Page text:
what-i-found-upside-down

what-i-found-upside-down:

So I’m losing myself on Wikipedia when I found out this and I felt like I needed to share it…

I was thinking, “Wow, look at Sanskit!”

But then I scrolled down…

What the actual fuck????

Swedish, Finnish, and Estonian…infinity? What??

It would seem that: “The Finnish language uses free forming of composite words: new words can even be formed during a conversation.”

Umm, okay?

By the way: “In Estonian it’s possible to create very long words by converting the first word into the next word’s genitive, forming a compound which can be infinite…”

That’s unusual…

And apparently: “…Swedish grammar makes it possible to create infinite words.”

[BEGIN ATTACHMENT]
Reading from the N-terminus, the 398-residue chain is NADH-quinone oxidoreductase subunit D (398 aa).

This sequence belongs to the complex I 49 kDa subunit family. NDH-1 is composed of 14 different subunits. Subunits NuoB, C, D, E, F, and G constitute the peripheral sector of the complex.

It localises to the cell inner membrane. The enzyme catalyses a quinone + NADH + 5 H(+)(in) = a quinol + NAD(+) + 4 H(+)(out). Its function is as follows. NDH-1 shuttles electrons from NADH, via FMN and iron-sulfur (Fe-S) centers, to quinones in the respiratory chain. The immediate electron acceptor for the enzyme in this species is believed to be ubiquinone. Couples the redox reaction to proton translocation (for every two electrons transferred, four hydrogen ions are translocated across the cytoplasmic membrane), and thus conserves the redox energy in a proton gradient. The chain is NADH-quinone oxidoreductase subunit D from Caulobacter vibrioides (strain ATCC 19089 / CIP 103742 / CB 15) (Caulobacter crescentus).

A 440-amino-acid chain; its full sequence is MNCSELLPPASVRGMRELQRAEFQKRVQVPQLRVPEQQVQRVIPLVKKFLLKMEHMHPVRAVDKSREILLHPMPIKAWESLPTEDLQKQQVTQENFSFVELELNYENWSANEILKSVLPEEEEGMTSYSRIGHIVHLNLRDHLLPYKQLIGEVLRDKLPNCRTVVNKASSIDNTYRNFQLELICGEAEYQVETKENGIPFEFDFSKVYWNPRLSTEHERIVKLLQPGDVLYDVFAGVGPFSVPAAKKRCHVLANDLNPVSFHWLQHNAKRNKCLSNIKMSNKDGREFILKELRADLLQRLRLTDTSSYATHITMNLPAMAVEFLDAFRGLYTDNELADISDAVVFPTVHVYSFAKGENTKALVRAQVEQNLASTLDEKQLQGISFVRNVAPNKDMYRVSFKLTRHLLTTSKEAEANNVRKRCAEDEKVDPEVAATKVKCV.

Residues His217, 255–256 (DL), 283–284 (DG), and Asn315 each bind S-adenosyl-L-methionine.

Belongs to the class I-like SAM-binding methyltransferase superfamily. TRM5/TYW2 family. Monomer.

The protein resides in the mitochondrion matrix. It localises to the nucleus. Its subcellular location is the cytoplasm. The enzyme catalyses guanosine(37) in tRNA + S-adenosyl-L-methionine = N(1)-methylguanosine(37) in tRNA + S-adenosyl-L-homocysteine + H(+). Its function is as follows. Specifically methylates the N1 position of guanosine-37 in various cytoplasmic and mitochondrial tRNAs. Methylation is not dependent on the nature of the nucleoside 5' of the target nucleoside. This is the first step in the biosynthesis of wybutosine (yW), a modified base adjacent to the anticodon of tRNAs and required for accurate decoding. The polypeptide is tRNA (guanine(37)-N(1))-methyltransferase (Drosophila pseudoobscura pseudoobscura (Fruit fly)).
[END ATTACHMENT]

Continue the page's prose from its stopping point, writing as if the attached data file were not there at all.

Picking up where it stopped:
What. Does. That. Even. Mean.

I’m not exactly a linguist so I cannot fully comprehend all this but I next time someone starts complaining about how weird English is, e.g. “they’re/their/there,” I’m just going to start laughing.

http://en.wikipedia.org/wiki/List_of_longest_words

a-word-is-worth-1000-meanings

a-word-is-worth-1000-meanings:

The partitive is a very important case in Finnish, and it is often used to express plurals (in the singular)

It takes four different endings based on the vowel-set used in the original word (see Finnish Notes #4) and the length of the vowels in the original word.

If there is a long vowel or…